All politics is local, and what gets local people riled up is usually money. Ideology is one thing, but when you start taking money out of people’s pockets, they tend to sit up and pay attention. That’s exactly what’s happening in Utah, a certified red state where the full conservative mantra as preached by Faux News is de rigeur. So why is Utah beginning to talk openly about the risks associated with an overheated planet? It’s the money, stupid, same as it always is.
It seems Utah’s pristine mountain valleys are experiencing smog, a thing once reserved for places where Democrats live, like Los Angeles. But recently, temperature inversions over the mountains in Utah have led to smoggy conditions, enough so that well heeled tourists are looking elsewhere for their winter recreational activities, according to a report by The Guardian. That pollution also has a negative impact on the health of Utah citizens, especially young children and the elderly.
Recently, the Republican-controlled legislature asked the University of Utah to create an emissions reduction plan that addressed not only local air quality but global climate changes as well. That represented an abrupt shift for a legislature that just a few years ago passed a resolution urging the EPA to “cease its carbon dioxide reduction policies, programs, and regulations until climate data and global warming science are substantiated.”
Thomas Holst, an energy analyst, was selected to lead the Utah Roadmap project. He tells The Guardian, “The economist Adam Smith talked about an invisible hand that guides the economy, and in this particular case, the cost of renewable energy, whether it’s wind or solar, has gone down so rapidly and made itself so market efficient versus fossil fuels, that there is a change, and the change can’t be ignored,” Holst says. “So now is the opportunity for a state like Utah, which is rich in both renewables as well as fossil fuels, to embrace that change and get out ahead of it.
“Is there an opportunity for a red state to take a leadership role?” Holst asks. “We believe that there is. And by composing a road map, by encouraging our legislative leaders to embrace this, we believe that there can be a change, and that Utah will be willing to take a leadership role,” he said.
The Guardian says the shift in attitude began with the state’s youngest residents. High school students drafted a resolution that recognized the impacts of the climate crisis and encouraged emissions reductions, then persuaded two Republican lawmakers to sponsor it. Environmental advocates say it was the first measure of its kind to pass in a red state. After the resolution passed, the legislature responded by appropriating money for experts to provide policy recommendations.
Natalie Gochnour is the head of the economic policy institute that drafted the Utah Roadmap. She says its proponents managed to turn a hyper-partisan issue into a shared priority by emphasizing the local impacts of the climate crisis. Research suggests that framing policy around economic benefits and sustainability allows local leaders to respond to climate change without getting caught up in political divisions. “That tends to pull some of the politics out of it – not for everybody – but for many. I think enough to create momentum on Capitol Hill,” she says.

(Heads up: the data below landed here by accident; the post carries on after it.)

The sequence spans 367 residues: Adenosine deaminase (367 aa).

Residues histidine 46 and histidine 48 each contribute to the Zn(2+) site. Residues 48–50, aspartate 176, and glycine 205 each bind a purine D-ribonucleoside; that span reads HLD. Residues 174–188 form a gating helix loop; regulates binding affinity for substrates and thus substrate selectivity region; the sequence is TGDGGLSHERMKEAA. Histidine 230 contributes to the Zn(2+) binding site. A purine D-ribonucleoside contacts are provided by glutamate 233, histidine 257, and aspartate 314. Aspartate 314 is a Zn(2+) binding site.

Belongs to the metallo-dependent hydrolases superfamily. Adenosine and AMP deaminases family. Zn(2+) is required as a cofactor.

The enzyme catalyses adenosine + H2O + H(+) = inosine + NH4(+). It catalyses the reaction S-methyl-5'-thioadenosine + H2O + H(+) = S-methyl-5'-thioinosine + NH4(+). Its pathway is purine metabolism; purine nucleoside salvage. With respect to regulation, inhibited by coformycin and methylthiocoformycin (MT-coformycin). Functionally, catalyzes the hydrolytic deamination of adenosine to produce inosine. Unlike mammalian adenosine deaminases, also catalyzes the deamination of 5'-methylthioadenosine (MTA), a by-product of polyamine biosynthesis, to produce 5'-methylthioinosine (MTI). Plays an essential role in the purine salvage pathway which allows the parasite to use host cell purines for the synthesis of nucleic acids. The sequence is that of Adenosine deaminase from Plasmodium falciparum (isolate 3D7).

The primary objective of the Utah Roadmap is to reduce CO2 emissions by 50% over the next decade — a challenge for a state with a growing population. The plan focuses on energy efficient buildings, clean transportation options, expanding the state’s EV charging network, providing incentives for EV buyers, and working with auto dealers to increase the supply of zero emissions vehicles in the state. It’s pretty much the same list any regular reader of CleanTechnica would put together if given the chance.
Utah’s per capita carbon emissions are higher than most states, mostly because it relies primarily on coal to generate electricity for its residents. But utility companies in Utah are already planning to shutter many of those coal generating plants over the next ten years and transition to wind, solar, and natural gas instead. There is also a novel 1 GWh energy storage project underway in the state.
“What I’m interested in is a viable future for the state of Utah,” Republican state representative Stephen Handy tells The Guardian. “There are still a number of Utah legislators who don’t want to look at the science that’s very obvious on climate change, but we’ve come a long way.”
Similar shifts in attitude are occurring in other traditionally Republican states. Former Florida governor — now Senator — Rick Scott famously prohibited anyone in his administration to use the hated words “climate change.” That changed after Florida’s Gulf Coast was hit with massive red tides that left tons of dead, rotting fish on its beaches. Tourist reacted in horror and took their money elsewhere. Now the state has taken an interest in preventing future algae blooms, although things may already be too late for the Sunshine State.
After a year of disastrous flooding last spring, Nebraska lawmakers pushed forward a bill to develop a climate change plan for the next legislative session. It is one thing to heap scorn on Democrats, liberals, socialists, and anyone else who doesn’t worship at the temple to Tucker Carlson, but quite another thing to ignore a tide of bankrupt farmers, some of whom have committed suicide as they watched generations of sweat and toil turn to ashes.
All politics is local. Hardly a day goes by when you don’t hear someone say the weather today is much different than it was when they were a child. Climate change is beginning to sink in, despite the howling mob of jackals saying nothing has changed. In Utah, some legislative leaders are now willing to talk about a topic that was taboo until recently. It’s a start.
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